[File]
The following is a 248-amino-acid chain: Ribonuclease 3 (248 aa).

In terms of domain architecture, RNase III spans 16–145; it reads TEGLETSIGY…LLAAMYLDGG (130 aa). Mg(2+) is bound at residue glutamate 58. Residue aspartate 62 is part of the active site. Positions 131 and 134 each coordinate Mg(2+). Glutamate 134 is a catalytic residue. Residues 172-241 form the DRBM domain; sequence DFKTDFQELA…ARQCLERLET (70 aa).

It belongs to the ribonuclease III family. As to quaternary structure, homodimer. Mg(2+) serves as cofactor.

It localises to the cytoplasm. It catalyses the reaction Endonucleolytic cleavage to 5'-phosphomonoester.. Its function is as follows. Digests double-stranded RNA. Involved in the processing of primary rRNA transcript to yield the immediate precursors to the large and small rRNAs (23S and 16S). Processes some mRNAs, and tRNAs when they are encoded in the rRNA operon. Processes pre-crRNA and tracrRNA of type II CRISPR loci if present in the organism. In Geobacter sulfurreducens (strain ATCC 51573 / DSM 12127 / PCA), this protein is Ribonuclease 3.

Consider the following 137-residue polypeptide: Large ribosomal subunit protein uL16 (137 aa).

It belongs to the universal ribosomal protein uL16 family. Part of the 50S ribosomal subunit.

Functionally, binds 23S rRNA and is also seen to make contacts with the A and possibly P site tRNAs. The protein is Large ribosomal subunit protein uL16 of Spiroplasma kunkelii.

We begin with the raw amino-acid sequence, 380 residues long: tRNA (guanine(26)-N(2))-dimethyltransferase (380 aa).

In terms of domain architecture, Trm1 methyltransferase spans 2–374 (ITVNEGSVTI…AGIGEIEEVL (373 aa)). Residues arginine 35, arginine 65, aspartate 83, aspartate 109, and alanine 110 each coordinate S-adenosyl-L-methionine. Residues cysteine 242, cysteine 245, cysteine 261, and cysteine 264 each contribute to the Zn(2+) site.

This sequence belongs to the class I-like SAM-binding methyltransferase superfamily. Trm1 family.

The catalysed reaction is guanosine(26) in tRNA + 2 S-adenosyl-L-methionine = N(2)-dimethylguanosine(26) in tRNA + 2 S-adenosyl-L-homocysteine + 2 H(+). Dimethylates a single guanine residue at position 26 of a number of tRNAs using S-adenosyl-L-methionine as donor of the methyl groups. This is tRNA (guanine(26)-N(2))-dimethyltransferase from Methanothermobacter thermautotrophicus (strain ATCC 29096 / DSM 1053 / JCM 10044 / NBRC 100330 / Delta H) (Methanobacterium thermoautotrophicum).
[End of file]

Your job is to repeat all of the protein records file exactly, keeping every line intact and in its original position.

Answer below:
The following is a 248-amino-acid chain: Ribonuclease 3 (248 aa).

In terms of domain architecture, RNase III spans 16–145; it reads TEGLETSIGY…LLAAMYLDGG (130 aa). Mg(2+) is bound at residue glutamate 58. Residue aspartate 62 is part of the active site. Positions 131 and 134 each coordinate Mg(2+). Glutamate 134 is a catalytic residue. Residues 172-241 form the DRBM domain; sequence DFKTDFQELA…ARQCLERLET (70 aa).

It belongs to the ribonuclease III family. As to quaternary structure, homodimer. Mg(2+) serves as cofactor.

It localises to the cytoplasm. It catalyses the reaction Endonucleolytic cleavage to 5'-phosphomonoester.. Its function is as follows. Digests double-stranded RNA. Involved in the processing of primary rRNA transcript to yield the immediate precursors to the large and small rRNAs (23S and 16S). Processes some mRNAs, and tRNAs when they are encoded in the rRNA operon. Processes pre-crRNA and tracrRNA of type II CRISPR loci if present in the organism. In Geobacter sulfurreducens (strain ATCC 51573 / DSM 12127 / PCA), this protein is Ribonuclease 3.

Consider the following 137-residue polypeptide: Large ribosomal subunit protein uL16 (137 aa).

It belongs to the universal ribosomal protein uL16 family. Part of the 50S ribosomal subunit.

Functionally, binds 23S rRNA and is also seen to make contacts with the A and possibly P site tRNAs. The protein is Large ribosomal subunit protein uL16 of Spiroplasma kunkelii.

We begin with the raw amino-acid sequence, 380 residues long: tRNA (guanine(26)-N(2))-dimethyltransferase (380 aa).

In terms of domain architecture, Trm1 methyltransferase spans 2–374 (ITVNEGSVTI…AGIGEIEEVL (373 aa)). Residues arginine 35, arginine 65, aspartate 83, aspartate 109, and alanine 110 each coordinate S-adenosyl-L-methionine. Residues cysteine 242, cysteine 245, cysteine 261, and cysteine 264 each contribute to the Zn(2+) site.

This sequence belongs to the class I-like SAM-binding methyltransferase superfamily. Trm1 family.

The catalysed reaction is guanosine(26) in tRNA + 2 S-adenosyl-L-methionine = N(2)-dimethylguanosine(26) in tRNA + 2 S-adenosyl-L-homocysteine + 2 H(+). Dimethylates a single guanine residue at position 26 of a number of tRNAs using S-adenosyl-L-methionine as donor of the methyl groups. This is tRNA (guanine(26)-N(2))-dimethyltransferase from Methanothermobacter thermautotrophicus (strain ATCC 29096 / DSM 1053 / JCM 10044 / NBRC 100330 / Delta H) (Methanobacterium thermoautotrophicum).